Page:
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4th and 6th Reserve Mechanical Transport Companies

CHAPTER 19 — To the Adriatic

page 323

To the Adriatic

LAKE Albano lay in a steep, wooded basin. The Pope's summer palace stood on top of the cliff. Here and there along the shores hefty peasant women washed clothes or sold juicy apricots, peaches, and plums: two and a half pounds for 1s 6d. Here and there Americans dynamited for fish, or fraternised. Among shady olive trees a New Zealand YMCA served biscuits and tea to about fifty drivers, who had thankfully taken a day off from the crowded roads and had come here to picnic, to potter with heavy flat-bottomed boats, to bathe in the nude, or just to lie in the sun and smoke and sleep and forget the whole business for a little while. On the other side of Rome a similar party from 4 RMT lazed and loafed round Lake Bracciano.

Next day they were back on the job. These were the mileage months. Back in the long, crowded convoys hauling ammunition over the 90 miles between Anzio and Narni; day after day along Mussolini's tree-fringed autostradas, along highways crammed with traffic running nose-to-tail, making a joke of the Hutt Road on Trentham Race Day. Sometimes speed would be regulated by a labouring tank-transporter ten miles ahead. Sometimes an Indian had smashed into a tree or–more often–another truck, and a road block would snarl up traffic for miles. Trips over the same old roads with the same old ammunition loads could vary by as much as seven or eight hours.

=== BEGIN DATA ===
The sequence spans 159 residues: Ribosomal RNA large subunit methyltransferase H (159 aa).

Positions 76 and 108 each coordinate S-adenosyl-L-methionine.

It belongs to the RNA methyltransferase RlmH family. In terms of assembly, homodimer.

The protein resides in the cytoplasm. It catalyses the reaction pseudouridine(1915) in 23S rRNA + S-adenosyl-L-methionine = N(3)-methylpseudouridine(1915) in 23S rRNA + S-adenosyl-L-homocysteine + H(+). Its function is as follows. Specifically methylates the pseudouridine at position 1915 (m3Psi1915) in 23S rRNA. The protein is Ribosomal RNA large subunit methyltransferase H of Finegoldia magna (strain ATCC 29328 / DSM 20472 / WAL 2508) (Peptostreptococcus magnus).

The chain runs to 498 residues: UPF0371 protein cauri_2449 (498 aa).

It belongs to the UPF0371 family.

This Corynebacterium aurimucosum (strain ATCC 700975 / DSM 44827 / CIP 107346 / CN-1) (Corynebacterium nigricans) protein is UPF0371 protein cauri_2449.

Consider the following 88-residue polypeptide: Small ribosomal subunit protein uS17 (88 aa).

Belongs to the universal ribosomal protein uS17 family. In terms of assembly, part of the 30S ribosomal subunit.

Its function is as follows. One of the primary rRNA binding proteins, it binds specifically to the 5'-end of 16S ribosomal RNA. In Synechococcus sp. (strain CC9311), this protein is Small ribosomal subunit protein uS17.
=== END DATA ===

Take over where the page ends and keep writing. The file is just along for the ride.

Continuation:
At times dust churned up in a thick fog, and many a throat grew raw on a diet of dust. Some thought this dust worse than the desert khamsins, for at least the sand was reasonably clean. This stuff was packed, in the words of one sufferer, ‘with all the evil of centuries.’ The dust gave one driver sinusitis. The MO gave him a bit of a spell.

‘What's up?’ asked a cobber.

The driver answered vaguely, ‘Oh, it's a long word that begins and ends with “s”.’

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‘Aha,’ answered his comrade, delighted. ‘So life's caught up with you at last, eh?’

This July 4 RMT, driving 360, 231 miles, sent its old Syria-Mersa Matruh record flying by 14,000 miles–6 RMT just passed the 300,000–mile mark. Working for Eighth Army, now hustling the dumps north behind the advancing Allies, the two companies, completing their Anzio lift, shuttled between Venturina and Arezzo (a 110-mile stretch), loaded with petrol, then saw the month out carrying ammunition from Narni to Arezzo.